Plaintiff alleges that, in 2005, she refinanced her home with Wells Fargo. At closing, Plaintiff alleges, although the settlor or title company agent asked her to read refinance agreement ("Agreement"), this person did not read the Agreement to her line by line. Doc. No. 11 at 2. Plaintiff also seems to allege that Countrywide and/or Wells Fargo misrepresented that Wells Fargo was the true lender because Countrywide represented itself as both the servicer and lender. Additionally, Plaintiff alleges that she was not informed of the merger between Wells Fargo and Countrywide.

At some point, Plaintiff fell behind on her mortgage payments. In 2008, Plaintiff asked Defendants for a modification of her home loan. Plaintiff received a temporary decrease in the amount of her mortgage payments. Then, one or more unspecified representatives of one or more of the Defendants told her that she was ineligible for a permanent modification as per the terms of the Agreement. Plaintiff alleges that she repeatedly contacted Defendants to request reconsideration and/or an explanation for their decision and that they failed to respond. Plaintiff further alleges that one can infer from Defendants' failure to contact her and other irrelevant considerations that the term prohibiting modification does not exist.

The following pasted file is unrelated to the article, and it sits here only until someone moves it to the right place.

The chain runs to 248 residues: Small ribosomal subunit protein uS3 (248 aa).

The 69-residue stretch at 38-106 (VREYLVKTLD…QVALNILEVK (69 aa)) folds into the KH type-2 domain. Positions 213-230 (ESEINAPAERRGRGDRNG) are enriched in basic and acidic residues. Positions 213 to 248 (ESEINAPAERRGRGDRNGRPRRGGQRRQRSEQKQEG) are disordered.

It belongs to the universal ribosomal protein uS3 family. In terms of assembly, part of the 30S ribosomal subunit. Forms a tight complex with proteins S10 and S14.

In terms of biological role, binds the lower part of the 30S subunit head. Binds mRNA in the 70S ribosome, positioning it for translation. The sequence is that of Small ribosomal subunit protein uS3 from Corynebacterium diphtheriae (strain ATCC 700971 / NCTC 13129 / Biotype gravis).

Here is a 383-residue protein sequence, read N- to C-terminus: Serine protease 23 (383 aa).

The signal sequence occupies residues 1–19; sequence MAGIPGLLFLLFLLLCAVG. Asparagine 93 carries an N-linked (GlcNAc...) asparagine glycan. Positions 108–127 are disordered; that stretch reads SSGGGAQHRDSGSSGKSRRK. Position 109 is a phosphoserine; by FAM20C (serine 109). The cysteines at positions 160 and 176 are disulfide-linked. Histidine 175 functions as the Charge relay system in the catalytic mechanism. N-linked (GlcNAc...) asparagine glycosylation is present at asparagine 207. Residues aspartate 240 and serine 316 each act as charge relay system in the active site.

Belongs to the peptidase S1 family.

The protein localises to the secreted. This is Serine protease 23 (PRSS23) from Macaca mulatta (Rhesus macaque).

Based on these sparse allegations, Plaintiff requests the following relief: (1) that Defendants "immediately cease and desist all discriminatory, fraudulent, breaches of contract, negligent and harassing acts" [sic]; (2) that Defendants "pay Plaintiff $250 million dollars [sic] in punitive and compensatory damages"; and (3) that Defendants "award Plaintiff her home on a total mortgage free basis."